Any event that may adversely impact air travelers’ spending attitudes, their dwelling time at the airport and passenger traffic (such as those mentioned above) may negatively affect the WDFG’s sales thus may adversely affect the WDFG’s financial-economic condition and assets.

Risks associated with the changes to the regulations governing the duty-free sale of products and the sector in which WDFG operates

The ability to operate under the duty-free regime is a competitive advantage for WDFG vis-a-vis those operators who cannot take advantage of this regime. Nevertheless, the respective governmental authorities of the countries where WDFG operates may amend or suppress the implementation of the duty-free regime for some categories of products, or modify the taxation regime applied to the products sold in traditional shops outside the airports, thus eliminating part of WDFG’s competitive advantage.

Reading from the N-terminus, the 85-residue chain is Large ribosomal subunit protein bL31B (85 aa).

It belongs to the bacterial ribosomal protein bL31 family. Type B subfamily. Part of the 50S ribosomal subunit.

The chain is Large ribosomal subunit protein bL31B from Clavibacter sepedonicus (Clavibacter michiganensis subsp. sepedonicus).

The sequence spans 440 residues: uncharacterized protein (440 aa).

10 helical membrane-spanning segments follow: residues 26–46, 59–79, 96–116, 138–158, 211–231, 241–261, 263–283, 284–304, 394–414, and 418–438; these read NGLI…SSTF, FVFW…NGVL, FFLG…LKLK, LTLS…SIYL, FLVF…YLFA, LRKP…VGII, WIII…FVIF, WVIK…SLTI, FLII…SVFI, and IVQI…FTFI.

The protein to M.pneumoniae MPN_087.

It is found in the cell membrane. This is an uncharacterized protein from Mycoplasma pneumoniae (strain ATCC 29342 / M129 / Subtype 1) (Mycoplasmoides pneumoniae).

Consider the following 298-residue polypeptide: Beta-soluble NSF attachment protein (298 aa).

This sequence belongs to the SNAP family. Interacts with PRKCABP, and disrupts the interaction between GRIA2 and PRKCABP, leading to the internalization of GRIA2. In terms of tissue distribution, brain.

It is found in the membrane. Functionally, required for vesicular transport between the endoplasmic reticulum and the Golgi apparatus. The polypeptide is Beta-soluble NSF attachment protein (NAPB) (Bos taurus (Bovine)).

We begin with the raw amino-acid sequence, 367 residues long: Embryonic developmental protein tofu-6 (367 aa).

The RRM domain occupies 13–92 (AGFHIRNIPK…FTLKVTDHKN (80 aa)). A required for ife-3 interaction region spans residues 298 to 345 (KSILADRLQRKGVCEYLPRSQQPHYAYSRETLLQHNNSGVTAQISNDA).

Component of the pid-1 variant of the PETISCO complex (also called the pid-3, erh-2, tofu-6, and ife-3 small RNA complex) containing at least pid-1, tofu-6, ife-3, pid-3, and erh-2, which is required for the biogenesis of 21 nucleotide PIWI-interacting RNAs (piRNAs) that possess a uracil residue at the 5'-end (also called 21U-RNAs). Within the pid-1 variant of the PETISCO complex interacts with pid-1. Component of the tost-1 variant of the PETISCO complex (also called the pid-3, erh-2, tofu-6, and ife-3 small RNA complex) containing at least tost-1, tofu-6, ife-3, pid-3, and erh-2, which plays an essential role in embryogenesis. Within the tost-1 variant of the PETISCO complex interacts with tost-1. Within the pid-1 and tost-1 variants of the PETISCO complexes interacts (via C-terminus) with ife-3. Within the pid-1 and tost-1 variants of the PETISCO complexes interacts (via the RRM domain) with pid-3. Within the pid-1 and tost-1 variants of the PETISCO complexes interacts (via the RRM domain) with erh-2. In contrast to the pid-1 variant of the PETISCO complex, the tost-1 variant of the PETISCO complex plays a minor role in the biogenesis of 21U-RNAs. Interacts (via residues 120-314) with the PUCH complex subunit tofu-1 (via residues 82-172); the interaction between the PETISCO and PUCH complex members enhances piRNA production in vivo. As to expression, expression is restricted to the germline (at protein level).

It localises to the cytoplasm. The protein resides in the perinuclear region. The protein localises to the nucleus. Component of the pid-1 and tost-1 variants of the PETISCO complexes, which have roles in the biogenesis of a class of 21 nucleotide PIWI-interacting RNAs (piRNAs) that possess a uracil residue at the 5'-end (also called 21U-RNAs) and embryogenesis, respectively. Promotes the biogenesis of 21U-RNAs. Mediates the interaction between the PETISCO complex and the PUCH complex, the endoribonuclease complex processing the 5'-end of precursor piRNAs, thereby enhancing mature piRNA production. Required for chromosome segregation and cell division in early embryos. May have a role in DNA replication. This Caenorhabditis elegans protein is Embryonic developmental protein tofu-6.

Furthermore, if the requirements for granting, maintaining or renewing certifications, licenses and authorizations to operate duty-free shops in airports are modified, and WDFG is not able to adapt to the new requirements, the Group may lose the authorization to operate under the duty-free regime, in general, in one of the markets where it operates or with respect to certain categories of products.

Particularly, sale of tobacco is heavily regulated and, as a general matter, the applicable regulations of the countries where the Group operates, or its concession agreements, impose some advertising and/or sale restrictions of tobacco products. Moreover, an increasing number of national and local governments have prohibited, or are proposing to prohibit, smoking in public places.